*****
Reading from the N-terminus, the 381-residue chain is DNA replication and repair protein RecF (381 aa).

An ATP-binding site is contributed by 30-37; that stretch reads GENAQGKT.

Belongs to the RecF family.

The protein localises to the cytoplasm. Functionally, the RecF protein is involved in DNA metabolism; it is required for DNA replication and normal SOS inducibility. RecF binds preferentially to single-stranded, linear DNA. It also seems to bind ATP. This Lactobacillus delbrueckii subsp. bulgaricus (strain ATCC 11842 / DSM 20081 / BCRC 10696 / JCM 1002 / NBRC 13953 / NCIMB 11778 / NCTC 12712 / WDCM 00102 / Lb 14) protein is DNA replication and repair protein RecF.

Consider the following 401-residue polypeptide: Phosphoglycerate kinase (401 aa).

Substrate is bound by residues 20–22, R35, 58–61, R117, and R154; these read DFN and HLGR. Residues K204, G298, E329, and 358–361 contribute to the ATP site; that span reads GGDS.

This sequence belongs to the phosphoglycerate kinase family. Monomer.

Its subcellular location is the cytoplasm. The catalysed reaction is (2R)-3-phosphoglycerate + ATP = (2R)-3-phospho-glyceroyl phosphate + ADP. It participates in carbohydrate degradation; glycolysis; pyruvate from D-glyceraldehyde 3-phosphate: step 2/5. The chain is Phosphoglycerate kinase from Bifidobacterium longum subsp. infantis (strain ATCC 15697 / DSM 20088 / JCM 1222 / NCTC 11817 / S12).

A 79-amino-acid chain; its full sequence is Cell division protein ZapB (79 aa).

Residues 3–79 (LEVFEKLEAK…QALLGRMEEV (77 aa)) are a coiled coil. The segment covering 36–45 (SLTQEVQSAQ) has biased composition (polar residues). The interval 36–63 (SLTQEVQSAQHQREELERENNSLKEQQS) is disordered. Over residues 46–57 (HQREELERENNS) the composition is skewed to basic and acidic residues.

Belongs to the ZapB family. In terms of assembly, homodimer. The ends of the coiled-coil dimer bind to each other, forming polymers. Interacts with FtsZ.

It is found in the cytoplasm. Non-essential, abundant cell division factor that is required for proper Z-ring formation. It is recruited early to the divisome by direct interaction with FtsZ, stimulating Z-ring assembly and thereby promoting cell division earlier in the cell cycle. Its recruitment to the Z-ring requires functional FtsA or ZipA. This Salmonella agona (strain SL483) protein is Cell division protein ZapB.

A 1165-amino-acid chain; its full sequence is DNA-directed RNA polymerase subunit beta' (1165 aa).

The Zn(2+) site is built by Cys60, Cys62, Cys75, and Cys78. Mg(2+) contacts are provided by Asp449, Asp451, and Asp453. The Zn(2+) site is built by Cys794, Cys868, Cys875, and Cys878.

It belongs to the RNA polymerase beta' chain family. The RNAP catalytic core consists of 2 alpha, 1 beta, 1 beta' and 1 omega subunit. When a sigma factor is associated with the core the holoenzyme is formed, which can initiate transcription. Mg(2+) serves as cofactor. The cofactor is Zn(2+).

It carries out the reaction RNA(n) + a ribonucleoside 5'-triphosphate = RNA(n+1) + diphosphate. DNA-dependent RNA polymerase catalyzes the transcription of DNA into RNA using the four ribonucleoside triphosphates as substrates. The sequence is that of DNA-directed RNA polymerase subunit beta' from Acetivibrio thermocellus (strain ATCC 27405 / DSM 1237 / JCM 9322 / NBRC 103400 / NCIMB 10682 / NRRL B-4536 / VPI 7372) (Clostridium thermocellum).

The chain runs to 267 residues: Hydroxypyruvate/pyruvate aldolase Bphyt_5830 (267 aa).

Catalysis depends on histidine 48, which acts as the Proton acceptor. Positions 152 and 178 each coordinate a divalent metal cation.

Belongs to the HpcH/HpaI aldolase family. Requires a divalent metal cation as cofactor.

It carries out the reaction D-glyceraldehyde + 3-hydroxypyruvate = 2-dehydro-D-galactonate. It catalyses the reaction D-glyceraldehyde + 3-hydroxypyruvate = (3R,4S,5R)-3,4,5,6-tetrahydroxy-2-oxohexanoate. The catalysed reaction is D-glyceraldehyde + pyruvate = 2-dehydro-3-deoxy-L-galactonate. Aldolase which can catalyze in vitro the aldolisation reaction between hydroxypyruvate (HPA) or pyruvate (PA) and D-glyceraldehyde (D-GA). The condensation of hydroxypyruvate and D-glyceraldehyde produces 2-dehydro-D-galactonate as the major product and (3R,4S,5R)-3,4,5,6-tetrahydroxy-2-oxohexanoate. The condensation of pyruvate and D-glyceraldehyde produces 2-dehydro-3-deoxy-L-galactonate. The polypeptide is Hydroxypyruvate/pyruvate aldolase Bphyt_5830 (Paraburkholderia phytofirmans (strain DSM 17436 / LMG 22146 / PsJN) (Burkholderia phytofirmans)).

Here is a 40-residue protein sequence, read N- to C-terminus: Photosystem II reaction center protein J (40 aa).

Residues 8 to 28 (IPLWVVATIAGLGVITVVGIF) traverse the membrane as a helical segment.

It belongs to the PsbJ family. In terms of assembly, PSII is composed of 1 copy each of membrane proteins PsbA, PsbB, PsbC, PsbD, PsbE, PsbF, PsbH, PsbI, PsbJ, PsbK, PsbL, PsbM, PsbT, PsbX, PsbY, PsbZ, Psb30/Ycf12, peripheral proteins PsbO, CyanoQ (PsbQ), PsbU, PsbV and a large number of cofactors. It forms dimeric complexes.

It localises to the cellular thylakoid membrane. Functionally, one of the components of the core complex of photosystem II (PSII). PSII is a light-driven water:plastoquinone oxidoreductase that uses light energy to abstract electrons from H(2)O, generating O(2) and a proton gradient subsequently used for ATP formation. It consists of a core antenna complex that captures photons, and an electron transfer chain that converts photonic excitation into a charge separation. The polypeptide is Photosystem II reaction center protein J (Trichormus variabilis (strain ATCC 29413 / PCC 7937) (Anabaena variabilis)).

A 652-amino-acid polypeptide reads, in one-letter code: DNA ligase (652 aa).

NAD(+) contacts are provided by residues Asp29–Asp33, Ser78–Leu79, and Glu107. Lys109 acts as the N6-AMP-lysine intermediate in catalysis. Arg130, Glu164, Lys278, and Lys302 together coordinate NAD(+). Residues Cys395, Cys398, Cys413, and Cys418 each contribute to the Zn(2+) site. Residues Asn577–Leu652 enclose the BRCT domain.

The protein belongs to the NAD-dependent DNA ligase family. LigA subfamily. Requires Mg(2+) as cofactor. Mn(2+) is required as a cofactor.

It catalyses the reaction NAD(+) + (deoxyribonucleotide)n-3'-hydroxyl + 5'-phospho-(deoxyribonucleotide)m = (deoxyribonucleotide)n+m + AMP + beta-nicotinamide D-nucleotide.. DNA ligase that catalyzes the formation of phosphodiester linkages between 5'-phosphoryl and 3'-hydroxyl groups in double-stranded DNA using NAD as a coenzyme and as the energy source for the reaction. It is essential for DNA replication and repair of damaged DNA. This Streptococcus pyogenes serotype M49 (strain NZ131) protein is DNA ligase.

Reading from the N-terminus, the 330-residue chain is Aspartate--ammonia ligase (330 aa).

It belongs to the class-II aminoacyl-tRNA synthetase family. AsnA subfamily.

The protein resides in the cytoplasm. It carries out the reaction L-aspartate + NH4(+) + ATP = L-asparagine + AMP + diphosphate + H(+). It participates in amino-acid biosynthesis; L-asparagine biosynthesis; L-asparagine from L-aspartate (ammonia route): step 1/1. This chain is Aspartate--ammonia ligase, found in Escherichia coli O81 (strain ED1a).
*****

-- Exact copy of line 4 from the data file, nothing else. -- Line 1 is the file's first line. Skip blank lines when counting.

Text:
The protein localises to the cytoplasm. Functionally, the RecF protein is involved in DNA metabolism; it is required for DNA replication and normal SOS inducibility. RecF binds preferentially to single-stranded, linear DNA. It also seems to bind ATP. This Lactobacillus delbrueckii subsp. bulgaricus (strain ATCC 11842 / DSM 20081 / BCRC 10696 / JCM 1002 / NBRC 13953 / NCIMB 11778 / NCTC 12712 / WDCM 00102 / Lb 14) protein is DNA replication and repair protein RecF.